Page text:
Poor Posture or Scoliosis? 

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Poor Posture or Scoliosis? 

Poor Posture or Scoliosis? 

While poor posture, caused by tech neck or heavy backpacks, may not directly lead to a scoliosis diagnosis, being proactive about your child’s spine health is important to avoid fatigue and muscle pain.

“When we walk, our head and neck should be centered over our hips. With poor posture comes less efficient movement, meaning fatigue may set in earlier,” said Medical Director of Children’s Scoliosis and Spine Program Dr. Dennis Devito. “If you walk or sit bent over, not only are you more likely to tire sooner, but you may develop muscle pain as well.”

Flexibility and core strength are good indicators of a normally developing spine, but if your child is experiencing pain or stiffness, look for signs of scoliosis to determine whether it’s time to seek further testing.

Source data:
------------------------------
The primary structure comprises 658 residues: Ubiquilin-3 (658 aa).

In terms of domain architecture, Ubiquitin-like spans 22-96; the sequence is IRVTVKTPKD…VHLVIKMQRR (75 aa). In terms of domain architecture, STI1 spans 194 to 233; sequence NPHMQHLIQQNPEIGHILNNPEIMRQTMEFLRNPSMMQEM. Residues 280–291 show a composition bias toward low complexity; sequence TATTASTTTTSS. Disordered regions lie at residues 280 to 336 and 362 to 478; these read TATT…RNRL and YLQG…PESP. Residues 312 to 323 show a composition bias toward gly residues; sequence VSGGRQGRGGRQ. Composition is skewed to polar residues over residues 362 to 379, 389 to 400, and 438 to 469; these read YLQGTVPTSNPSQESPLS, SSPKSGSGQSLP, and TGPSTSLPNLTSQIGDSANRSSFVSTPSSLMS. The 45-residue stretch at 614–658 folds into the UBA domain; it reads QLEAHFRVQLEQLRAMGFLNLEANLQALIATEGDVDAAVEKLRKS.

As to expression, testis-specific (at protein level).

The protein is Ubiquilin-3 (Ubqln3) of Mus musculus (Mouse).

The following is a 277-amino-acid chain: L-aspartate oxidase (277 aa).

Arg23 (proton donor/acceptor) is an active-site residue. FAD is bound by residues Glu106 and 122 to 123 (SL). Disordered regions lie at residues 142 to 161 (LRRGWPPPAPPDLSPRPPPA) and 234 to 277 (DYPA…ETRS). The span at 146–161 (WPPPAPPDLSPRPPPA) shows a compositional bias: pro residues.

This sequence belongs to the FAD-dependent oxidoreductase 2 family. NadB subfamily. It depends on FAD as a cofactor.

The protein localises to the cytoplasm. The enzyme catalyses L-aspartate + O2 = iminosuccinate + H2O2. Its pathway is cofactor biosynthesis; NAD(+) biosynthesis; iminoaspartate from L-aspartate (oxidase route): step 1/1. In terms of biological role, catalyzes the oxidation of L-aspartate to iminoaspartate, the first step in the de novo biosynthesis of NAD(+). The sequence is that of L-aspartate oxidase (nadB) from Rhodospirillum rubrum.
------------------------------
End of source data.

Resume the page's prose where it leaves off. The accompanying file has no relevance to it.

There are six common signs of scoliosis to look for in your child:

  • Uneven shoulders and shoulder blades
  • Unequal distance between the arms and body when standing
  • Uneven hips
  • Ribs that are prominent or stick out in one area
  • Muscles that are prominent in the lower back or that bulge on one side
  • Uneven skin folds at the waist          

If you think your child may have scoliosis, talk to your child’s pediatrician and ask about getting a scoliosis screening. Early detection is important. While most kids with scoliosis will not have harmful long-term effects, some cases do result in serious problems later in life if not treated.

Treatment for scoliosis ranges from simply monitoring your child’s spine to wearing a back brace or even corrective surgery in severe cases.

To learn more about scoliosis, visit www.choa.org/spine.

 Insight above provided by Dr. Dennis Devito, Medical Director of the Scoliosis and Spine Program at Children’s Healthcare of Atlanta

Disclaimer: This content is general information and is not specific medical advice. Always consult with a doctor or healthcare provider if you have any questions or concerns about the health of a child. In case of an urgent concern or emergency, call 911.